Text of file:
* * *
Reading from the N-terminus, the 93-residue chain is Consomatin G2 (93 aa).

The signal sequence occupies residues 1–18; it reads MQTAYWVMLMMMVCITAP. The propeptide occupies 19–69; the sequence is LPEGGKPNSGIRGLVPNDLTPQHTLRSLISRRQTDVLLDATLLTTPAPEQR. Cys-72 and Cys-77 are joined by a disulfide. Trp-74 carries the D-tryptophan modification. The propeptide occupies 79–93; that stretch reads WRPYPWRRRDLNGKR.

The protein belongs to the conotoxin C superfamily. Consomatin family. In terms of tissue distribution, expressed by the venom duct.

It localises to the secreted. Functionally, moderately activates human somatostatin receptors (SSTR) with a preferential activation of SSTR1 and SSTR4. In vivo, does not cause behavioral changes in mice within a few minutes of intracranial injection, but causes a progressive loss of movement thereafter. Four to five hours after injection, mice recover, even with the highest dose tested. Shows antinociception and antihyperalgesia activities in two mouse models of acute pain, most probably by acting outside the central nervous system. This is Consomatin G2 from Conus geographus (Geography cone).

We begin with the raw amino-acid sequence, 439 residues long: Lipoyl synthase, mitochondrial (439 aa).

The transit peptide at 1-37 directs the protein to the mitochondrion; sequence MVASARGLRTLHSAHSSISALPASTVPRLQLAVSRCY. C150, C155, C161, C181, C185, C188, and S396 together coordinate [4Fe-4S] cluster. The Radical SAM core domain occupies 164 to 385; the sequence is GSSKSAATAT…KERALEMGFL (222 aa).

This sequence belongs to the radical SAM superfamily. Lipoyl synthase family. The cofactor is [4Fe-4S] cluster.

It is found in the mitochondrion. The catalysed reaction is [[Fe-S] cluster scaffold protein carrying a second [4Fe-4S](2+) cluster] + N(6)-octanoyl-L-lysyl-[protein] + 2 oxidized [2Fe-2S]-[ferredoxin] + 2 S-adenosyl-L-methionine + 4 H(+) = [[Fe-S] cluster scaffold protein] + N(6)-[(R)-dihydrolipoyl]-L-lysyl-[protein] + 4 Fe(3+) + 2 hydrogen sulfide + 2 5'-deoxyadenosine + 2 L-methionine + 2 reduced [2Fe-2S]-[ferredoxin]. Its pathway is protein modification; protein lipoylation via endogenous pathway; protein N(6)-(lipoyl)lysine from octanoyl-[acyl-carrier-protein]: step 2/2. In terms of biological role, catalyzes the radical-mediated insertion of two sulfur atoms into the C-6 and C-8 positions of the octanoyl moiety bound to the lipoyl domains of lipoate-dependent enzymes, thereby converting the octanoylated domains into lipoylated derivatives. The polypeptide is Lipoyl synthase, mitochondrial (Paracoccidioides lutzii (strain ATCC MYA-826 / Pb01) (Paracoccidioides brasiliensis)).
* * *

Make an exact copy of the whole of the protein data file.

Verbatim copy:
Reading from the N-terminus, the 93-residue chain is Consomatin G2 (93 aa).

The signal sequence occupies residues 1–18; it reads MQTAYWVMLMMMVCITAP. The propeptide occupies 19–69; the sequence is LPEGGKPNSGIRGLVPNDLTPQHTLRSLISRRQTDVLLDATLLTTPAPEQR. Cys-72 and Cys-77 are joined by a disulfide. Trp-74 carries the D-tryptophan modification. The propeptide occupies 79–93; that stretch reads WRPYPWRRRDLNGKR.

The protein belongs to the conotoxin C superfamily. Consomatin family. In terms of tissue distribution, expressed by the venom duct.

It localises to the secreted. Functionally, moderately activates human somatostatin receptors (SSTR) with a preferential activation of SSTR1 and SSTR4. In vivo, does not cause behavioral changes in mice within a few minutes of intracranial injection, but causes a progressive loss of movement thereafter. Four to five hours after injection, mice recover, even with the highest dose tested. Shows antinociception and antihyperalgesia activities in two mouse models of acute pain, most probably by acting outside the central nervous system. This is Consomatin G2 from Conus geographus (Geography cone).

We begin with the raw amino-acid sequence, 439 residues long: Lipoyl synthase, mitochondrial (439 aa).

The transit peptide at 1-37 directs the protein to the mitochondrion; sequence MVASARGLRTLHSAHSSISALPASTVPRLQLAVSRCY. C150, C155, C161, C181, C185, C188, and S396 together coordinate [4Fe-4S] cluster. The Radical SAM core domain occupies 164 to 385; the sequence is GSSKSAATAT…KERALEMGFL (222 aa).

This sequence belongs to the radical SAM superfamily. Lipoyl synthase family. The cofactor is [4Fe-4S] cluster.

It is found in the mitochondrion. The catalysed reaction is [[Fe-S] cluster scaffold protein carrying a second [4Fe-4S](2+) cluster] + N(6)-octanoyl-L-lysyl-[protein] + 2 oxidized [2Fe-2S]-[ferredoxin] + 2 S-adenosyl-L-methionine + 4 H(+) = [[Fe-S] cluster scaffold protein] + N(6)-[(R)-dihydrolipoyl]-L-lysyl-[protein] + 4 Fe(3+) + 2 hydrogen sulfide + 2 5'-deoxyadenosine + 2 L-methionine + 2 reduced [2Fe-2S]-[ferredoxin]. Its pathway is protein modification; protein lipoylation via endogenous pathway; protein N(6)-(lipoyl)lysine from octanoyl-[acyl-carrier-protein]: step 2/2. In terms of biological role, catalyzes the radical-mediated insertion of two sulfur atoms into the C-6 and C-8 positions of the octanoyl moiety bound to the lipoyl domains of lipoate-dependent enzymes, thereby converting the octanoylated domains into lipoylated derivatives. The polypeptide is Lipoyl synthase, mitochondrial (Paracoccidioides lutzii (strain ATCC MYA-826 / Pb01) (Paracoccidioides brasiliensis)).